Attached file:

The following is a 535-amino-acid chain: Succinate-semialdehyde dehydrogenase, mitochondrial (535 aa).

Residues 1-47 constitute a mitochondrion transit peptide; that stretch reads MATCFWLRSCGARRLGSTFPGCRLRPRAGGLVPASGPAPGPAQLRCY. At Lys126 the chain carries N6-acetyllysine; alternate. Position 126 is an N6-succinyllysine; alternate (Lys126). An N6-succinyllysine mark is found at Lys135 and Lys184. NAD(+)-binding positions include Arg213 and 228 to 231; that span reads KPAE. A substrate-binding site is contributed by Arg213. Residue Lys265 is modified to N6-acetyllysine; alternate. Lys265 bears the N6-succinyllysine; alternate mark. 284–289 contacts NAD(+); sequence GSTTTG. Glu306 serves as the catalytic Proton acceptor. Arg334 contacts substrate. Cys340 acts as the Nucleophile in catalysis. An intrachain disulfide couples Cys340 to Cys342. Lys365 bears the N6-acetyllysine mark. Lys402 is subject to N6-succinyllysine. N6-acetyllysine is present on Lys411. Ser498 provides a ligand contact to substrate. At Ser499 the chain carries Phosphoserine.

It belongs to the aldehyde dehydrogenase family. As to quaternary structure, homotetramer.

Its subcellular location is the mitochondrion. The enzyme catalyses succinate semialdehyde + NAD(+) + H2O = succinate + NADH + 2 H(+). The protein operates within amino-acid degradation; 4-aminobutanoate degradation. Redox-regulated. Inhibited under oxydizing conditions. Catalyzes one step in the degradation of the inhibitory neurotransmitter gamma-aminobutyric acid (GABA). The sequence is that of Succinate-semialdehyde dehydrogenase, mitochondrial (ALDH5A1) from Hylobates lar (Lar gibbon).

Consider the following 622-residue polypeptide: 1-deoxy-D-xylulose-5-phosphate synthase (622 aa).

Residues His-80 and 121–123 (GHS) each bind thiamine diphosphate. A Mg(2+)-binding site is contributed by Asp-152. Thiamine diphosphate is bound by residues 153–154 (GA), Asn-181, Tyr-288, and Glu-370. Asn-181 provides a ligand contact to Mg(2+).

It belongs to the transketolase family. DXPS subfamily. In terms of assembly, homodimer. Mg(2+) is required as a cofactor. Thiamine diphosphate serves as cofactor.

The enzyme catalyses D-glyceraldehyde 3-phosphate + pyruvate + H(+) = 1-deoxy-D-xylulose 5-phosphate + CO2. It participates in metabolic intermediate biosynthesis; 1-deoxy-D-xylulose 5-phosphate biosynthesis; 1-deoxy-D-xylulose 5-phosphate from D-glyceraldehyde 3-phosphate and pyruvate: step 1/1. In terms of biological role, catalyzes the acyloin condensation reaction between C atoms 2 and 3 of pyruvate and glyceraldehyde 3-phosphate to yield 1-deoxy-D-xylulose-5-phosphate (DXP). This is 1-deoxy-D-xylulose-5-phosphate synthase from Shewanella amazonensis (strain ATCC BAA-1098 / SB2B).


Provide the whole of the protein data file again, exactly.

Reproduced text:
The following is a 535-amino-acid chain: Succinate-semialdehyde dehydrogenase, mitochondrial (535 aa).

Residues 1-47 constitute a mitochondrion transit peptide; that stretch reads MATCFWLRSCGARRLGSTFPGCRLRPRAGGLVPASGPAPGPAQLRCY. At Lys126 the chain carries N6-acetyllysine; alternate. Position 126 is an N6-succinyllysine; alternate (Lys126). An N6-succinyllysine mark is found at Lys135 and Lys184. NAD(+)-binding positions include Arg213 and 228 to 231; that span reads KPAE. A substrate-binding site is contributed by Arg213. Residue Lys265 is modified to N6-acetyllysine; alternate. Lys265 bears the N6-succinyllysine; alternate mark. 284–289 contacts NAD(+); sequence GSTTTG. Glu306 serves as the catalytic Proton acceptor. Arg334 contacts substrate. Cys340 acts as the Nucleophile in catalysis. An intrachain disulfide couples Cys340 to Cys342. Lys365 bears the N6-acetyllysine mark. Lys402 is subject to N6-succinyllysine. N6-acetyllysine is present on Lys411. Ser498 provides a ligand contact to substrate. At Ser499 the chain carries Phosphoserine.

It belongs to the aldehyde dehydrogenase family. As to quaternary structure, homotetramer.

Its subcellular location is the mitochondrion. The enzyme catalyses succinate semialdehyde + NAD(+) + H2O = succinate + NADH + 2 H(+). The protein operates within amino-acid degradation; 4-aminobutanoate degradation. Redox-regulated. Inhibited under oxydizing conditions. Catalyzes one step in the degradation of the inhibitory neurotransmitter gamma-aminobutyric acid (GABA). The sequence is that of Succinate-semialdehyde dehydrogenase, mitochondrial (ALDH5A1) from Hylobates lar (Lar gibbon).

Consider the following 622-residue polypeptide: 1-deoxy-D-xylulose-5-phosphate synthase (622 aa).

Residues His-80 and 121–123 (GHS) each bind thiamine diphosphate. A Mg(2+)-binding site is contributed by Asp-152. Thiamine diphosphate is bound by residues 153–154 (GA), Asn-181, Tyr-288, and Glu-370. Asn-181 provides a ligand contact to Mg(2+).

It belongs to the transketolase family. DXPS subfamily. In terms of assembly, homodimer. Mg(2+) is required as a cofactor. Thiamine diphosphate serves as cofactor.

The enzyme catalyses D-glyceraldehyde 3-phosphate + pyruvate + H(+) = 1-deoxy-D-xylulose 5-phosphate + CO2. It participates in metabolic intermediate biosynthesis; 1-deoxy-D-xylulose 5-phosphate biosynthesis; 1-deoxy-D-xylulose 5-phosphate from D-glyceraldehyde 3-phosphate and pyruvate: step 1/1. In terms of biological role, catalyzes the acyloin condensation reaction between C atoms 2 and 3 of pyruvate and glyceraldehyde 3-phosphate to yield 1-deoxy-D-xylulose-5-phosphate (DXP). This is 1-deoxy-D-xylulose-5-phosphate synthase from Shewanella amazonensis (strain ATCC BAA-1098 / SB2B).